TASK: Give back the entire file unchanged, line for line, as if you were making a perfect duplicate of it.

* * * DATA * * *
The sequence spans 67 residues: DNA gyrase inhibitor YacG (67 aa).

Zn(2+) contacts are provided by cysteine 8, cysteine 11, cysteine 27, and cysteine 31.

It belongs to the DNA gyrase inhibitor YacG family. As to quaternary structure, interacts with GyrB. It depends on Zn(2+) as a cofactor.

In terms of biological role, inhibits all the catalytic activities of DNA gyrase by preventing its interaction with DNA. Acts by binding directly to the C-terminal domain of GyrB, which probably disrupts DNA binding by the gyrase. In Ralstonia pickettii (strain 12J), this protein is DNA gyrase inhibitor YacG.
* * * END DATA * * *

The sequence spans 67 residues: DNA gyrase inhibitor YacG (67 aa).

Zn(2+) contacts are provided by cysteine 8, cysteine 11, cysteine 27, and cysteine 31.

It belongs to the DNA gyrase inhibitor YacG family. As to quaternary structure, interacts with GyrB. It depends on Zn(2+) as a cofactor.

In terms of biological role, inhibits all the catalytic activities of DNA gyrase by preventing its interaction with DNA. Acts by binding directly to the C-terminal domain of GyrB, which probably disrupts DNA binding by the gyrase. In Ralstonia pickettii (strain 12J), this protein is DNA gyrase inhibitor YacG.